Skip to main content

Full text of "Poland Russia and Great Britain 1941-1945"

See other formats

From amongst the numerous protests beard in Britain against the
Government's policy of inactivity towards Warsaw^ the Scottish Con-
servative Ai.P.'s went straight to the point:
" We desire most deeply and strongly that every possible assistance
should be given to the Poles. We do not know what is still physically prac-
ticable, nor can we be sure whether the possibilities have been limited by
the action or inaction of other Governments.
<4 We believe that what our Government has done and is doing should
be ^made abundantly clear. It should be known beyond doubt what
limitations,, if any,; have been imposed upon its activities and by whom.
Where such limitations arise from the action of other Governments, the
public should be assured that our Government has made crystal-clear what
it thought right and desirable."
It would indeed have been a precedent had those sixteen Scottish
M.P.s received an answer at that time, \vhen conspiracy and secrecy in
foreign affairs had become the rale rather than the exception,
It was only on September 26 that the British Premier gave evasive and
ambiguous explanations in reply to questions in the House of Commons
regarding help for the city of Warsaw, particularly in relation to the role
played by the Soviets in this affair. The explanations, overflowing with
diplomatic sophistry, did not help to dispel the existing doubts and
" I welcome this opportunity of paying tribute to the heroism and tenacity
of the Polish Home Army and population of Warsaw5 who, after five years
of oppression, have yet fought for nearly two months to contribute all in
their power to the expulsion of the Germans from the capital of Poland.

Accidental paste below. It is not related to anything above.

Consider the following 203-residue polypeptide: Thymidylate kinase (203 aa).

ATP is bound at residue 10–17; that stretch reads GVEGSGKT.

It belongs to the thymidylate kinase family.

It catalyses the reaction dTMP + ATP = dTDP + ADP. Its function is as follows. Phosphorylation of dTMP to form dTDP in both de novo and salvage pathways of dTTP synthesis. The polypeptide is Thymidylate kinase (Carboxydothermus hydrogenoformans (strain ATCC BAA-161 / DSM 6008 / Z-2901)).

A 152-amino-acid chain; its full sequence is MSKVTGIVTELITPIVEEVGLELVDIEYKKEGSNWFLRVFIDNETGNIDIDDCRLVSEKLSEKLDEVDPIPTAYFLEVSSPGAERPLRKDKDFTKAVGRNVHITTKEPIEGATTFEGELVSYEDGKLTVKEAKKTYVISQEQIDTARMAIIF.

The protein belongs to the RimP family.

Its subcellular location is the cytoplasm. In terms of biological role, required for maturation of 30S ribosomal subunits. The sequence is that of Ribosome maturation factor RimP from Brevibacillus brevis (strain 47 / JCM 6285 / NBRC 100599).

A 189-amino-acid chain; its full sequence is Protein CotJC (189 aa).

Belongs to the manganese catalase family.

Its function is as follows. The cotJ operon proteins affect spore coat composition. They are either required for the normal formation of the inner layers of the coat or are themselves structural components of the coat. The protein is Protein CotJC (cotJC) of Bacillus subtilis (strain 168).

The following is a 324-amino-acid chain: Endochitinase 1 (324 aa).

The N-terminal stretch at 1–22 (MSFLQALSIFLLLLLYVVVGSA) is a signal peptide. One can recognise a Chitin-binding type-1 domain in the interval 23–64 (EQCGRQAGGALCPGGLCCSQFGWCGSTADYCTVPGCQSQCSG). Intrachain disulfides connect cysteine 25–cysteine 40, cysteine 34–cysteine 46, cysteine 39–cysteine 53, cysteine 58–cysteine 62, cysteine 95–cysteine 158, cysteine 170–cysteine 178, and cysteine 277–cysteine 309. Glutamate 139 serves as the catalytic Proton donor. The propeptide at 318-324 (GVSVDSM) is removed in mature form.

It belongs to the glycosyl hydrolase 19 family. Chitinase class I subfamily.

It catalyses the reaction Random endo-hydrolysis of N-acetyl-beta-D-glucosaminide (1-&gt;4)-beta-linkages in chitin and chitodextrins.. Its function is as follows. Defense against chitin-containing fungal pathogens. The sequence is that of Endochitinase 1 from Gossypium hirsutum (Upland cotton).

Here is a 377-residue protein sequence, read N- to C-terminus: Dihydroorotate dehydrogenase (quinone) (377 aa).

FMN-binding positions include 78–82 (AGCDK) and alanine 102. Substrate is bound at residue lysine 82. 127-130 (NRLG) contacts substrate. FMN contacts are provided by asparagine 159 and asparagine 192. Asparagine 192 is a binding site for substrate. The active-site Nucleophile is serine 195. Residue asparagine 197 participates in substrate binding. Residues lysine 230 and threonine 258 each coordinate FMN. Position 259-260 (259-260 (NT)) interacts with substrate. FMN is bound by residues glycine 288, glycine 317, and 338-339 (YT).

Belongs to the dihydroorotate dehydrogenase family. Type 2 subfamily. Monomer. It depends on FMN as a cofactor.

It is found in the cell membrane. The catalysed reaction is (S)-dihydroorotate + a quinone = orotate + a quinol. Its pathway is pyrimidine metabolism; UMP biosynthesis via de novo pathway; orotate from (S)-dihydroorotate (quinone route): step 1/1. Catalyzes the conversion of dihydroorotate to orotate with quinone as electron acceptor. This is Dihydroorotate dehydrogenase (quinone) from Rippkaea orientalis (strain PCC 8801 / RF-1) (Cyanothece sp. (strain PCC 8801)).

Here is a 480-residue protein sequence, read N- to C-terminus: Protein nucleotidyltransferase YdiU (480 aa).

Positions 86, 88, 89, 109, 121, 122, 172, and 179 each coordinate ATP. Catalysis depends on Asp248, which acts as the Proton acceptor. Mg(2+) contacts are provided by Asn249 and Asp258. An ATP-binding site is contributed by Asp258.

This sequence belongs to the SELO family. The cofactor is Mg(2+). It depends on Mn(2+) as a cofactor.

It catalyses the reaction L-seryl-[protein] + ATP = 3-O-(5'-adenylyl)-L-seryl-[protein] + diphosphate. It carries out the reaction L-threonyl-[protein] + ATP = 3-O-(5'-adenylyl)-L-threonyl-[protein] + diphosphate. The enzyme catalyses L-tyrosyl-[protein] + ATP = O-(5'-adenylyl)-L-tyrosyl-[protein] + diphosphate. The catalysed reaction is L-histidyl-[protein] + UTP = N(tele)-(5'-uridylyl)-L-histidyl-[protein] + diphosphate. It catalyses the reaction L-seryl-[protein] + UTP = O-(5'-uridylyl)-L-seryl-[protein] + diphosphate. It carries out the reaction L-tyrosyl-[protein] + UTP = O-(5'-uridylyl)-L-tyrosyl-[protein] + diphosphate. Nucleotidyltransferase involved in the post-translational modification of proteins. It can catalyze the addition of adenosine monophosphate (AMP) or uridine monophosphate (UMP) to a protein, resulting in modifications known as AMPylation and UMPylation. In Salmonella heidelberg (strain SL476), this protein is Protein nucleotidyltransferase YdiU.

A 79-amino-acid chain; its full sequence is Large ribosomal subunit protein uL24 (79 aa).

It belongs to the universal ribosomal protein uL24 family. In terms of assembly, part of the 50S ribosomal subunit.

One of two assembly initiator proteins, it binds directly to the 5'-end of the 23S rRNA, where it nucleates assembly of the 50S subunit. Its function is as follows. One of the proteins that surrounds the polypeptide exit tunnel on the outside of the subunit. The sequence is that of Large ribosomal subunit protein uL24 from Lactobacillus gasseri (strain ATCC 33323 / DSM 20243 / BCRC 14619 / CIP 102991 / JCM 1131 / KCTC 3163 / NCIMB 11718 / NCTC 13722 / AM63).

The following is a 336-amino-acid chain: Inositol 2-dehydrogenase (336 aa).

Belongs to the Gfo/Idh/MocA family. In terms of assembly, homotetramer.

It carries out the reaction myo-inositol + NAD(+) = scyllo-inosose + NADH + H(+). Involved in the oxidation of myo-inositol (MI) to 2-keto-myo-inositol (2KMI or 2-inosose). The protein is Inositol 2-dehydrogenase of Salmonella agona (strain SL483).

" His Majesty's Government have always made it clear to all concerned
that they were too far from the scene to undertake responsibility for ordering
or supporting a general rising in Poland. At the same time, they have con-
sistently used their good offices to promote co-operation and co-ordination
of plans in regard to such matters between the Polish and Soviet authorities,
and, despite the formidable practical difficulties, they have furnished military
supplies by air to the Polish Home Army. As soon as His Alaj esty's Govern-
ment learnt that the rising in Warsaw had begun, they expressed to the
Soviet Government their hope that, although such co-ordination had not
yet been achieved, they would nevertheless bring such aid to the Polish
insurgents as lay in their power. The Soviet armies were at that time
engaged in heavy fighting with strong German forces to the east and north-
east of Warsaw, but when their operational plans permitted and direct
contact had been established with the Polish Comrnander-in- Chief in Warsaw
they sent supplies to the Polish forces and provided them with air cover and
anti-aircraft support. This assistance has been gratefully acknowledged by
the Polish Prime Minister and by the Polish Commander-in-Chief in
" Meanwhile, the Royal Air Force, despite the very great practical
difficulties and in the face of heavy losses, themselves made the long flight
from Mediterranean bases to Warsaw with supplies on all occasions when
weatherconditions permitted. In their statement issued on September 13th,
the Polish Government published particulars and expressed appreciation
of this assistance. On September 18th, a large escorted force of United
States heavy bombers carried out a successful operation, which was planned
in co-operation with the Soviet High Command but which was unavoidably